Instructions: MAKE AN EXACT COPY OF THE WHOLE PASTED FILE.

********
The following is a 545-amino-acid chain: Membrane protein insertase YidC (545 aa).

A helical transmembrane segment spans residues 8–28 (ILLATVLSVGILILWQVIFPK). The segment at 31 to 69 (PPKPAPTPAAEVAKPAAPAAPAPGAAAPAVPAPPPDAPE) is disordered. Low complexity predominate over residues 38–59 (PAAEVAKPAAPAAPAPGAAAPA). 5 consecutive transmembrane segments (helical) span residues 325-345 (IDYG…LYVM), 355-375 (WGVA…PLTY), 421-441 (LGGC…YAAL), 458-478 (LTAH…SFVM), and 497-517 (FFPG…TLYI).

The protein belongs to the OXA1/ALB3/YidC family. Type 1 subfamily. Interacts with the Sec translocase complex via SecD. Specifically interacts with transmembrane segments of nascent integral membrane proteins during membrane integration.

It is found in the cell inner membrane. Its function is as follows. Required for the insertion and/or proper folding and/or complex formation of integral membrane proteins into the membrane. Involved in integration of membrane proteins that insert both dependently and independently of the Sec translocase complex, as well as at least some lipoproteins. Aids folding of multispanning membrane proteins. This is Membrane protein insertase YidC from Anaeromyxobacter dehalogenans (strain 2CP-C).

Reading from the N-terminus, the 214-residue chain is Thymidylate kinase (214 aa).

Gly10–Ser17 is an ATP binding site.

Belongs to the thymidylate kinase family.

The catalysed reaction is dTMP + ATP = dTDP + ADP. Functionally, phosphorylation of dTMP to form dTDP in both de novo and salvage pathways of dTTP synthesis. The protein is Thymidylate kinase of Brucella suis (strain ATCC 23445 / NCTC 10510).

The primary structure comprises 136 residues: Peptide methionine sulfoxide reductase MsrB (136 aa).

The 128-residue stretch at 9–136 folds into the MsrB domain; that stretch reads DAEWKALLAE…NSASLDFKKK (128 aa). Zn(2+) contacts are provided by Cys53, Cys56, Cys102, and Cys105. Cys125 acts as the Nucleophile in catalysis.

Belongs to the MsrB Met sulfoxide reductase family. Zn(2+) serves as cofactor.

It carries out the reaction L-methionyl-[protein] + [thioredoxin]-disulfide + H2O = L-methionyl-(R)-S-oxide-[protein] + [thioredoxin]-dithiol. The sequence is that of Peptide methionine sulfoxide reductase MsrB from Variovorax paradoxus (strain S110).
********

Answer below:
The following is a 545-amino-acid chain: Membrane protein insertase YidC (545 aa).

A helical transmembrane segment spans residues 8–28 (ILLATVLSVGILILWQVIFPK). The segment at 31 to 69 (PPKPAPTPAAEVAKPAAPAAPAPGAAAPAVPAPPPDAPE) is disordered. Low complexity predominate over residues 38–59 (PAAEVAKPAAPAAPAPGAAAPA). 5 consecutive transmembrane segments (helical) span residues 325-345 (IDYG…LYVM), 355-375 (WGVA…PLTY), 421-441 (LGGC…YAAL), 458-478 (LTAH…SFVM), and 497-517 (FFPG…TLYI).

The protein belongs to the OXA1/ALB3/YidC family. Type 1 subfamily. Interacts with the Sec translocase complex via SecD. Specifically interacts with transmembrane segments of nascent integral membrane proteins during membrane integration.

It is found in the cell inner membrane. Its function is as follows. Required for the insertion and/or proper folding and/or complex formation of integral membrane proteins into the membrane. Involved in integration of membrane proteins that insert both dependently and independently of the Sec translocase complex, as well as at least some lipoproteins. Aids folding of multispanning membrane proteins. This is Membrane protein insertase YidC from Anaeromyxobacter dehalogenans (strain 2CP-C).

Reading from the N-terminus, the 214-residue chain is Thymidylate kinase (214 aa).

Gly10–Ser17 is an ATP binding site.

Belongs to the thymidylate kinase family.

The catalysed reaction is dTMP + ATP = dTDP + ADP. Functionally, phosphorylation of dTMP to form dTDP in both de novo and salvage pathways of dTTP synthesis. The protein is Thymidylate kinase of Brucella suis (strain ATCC 23445 / NCTC 10510).

The primary structure comprises 136 residues: Peptide methionine sulfoxide reductase MsrB (136 aa).

The 128-residue stretch at 9–136 folds into the MsrB domain; that stretch reads DAEWKALLAE…NSASLDFKKK (128 aa). Zn(2+) contacts are provided by Cys53, Cys56, Cys102, and Cys105. Cys125 acts as the Nucleophile in catalysis.

Belongs to the MsrB Met sulfoxide reductase family. Zn(2+) serves as cofactor.

It carries out the reaction L-methionyl-[protein] + [thioredoxin]-disulfide + H2O = L-methionyl-(R)-S-oxide-[protein] + [thioredoxin]-dithiol. The sequence is that of Peptide methionine sulfoxide reductase MsrB from Variovorax paradoxus (strain S110).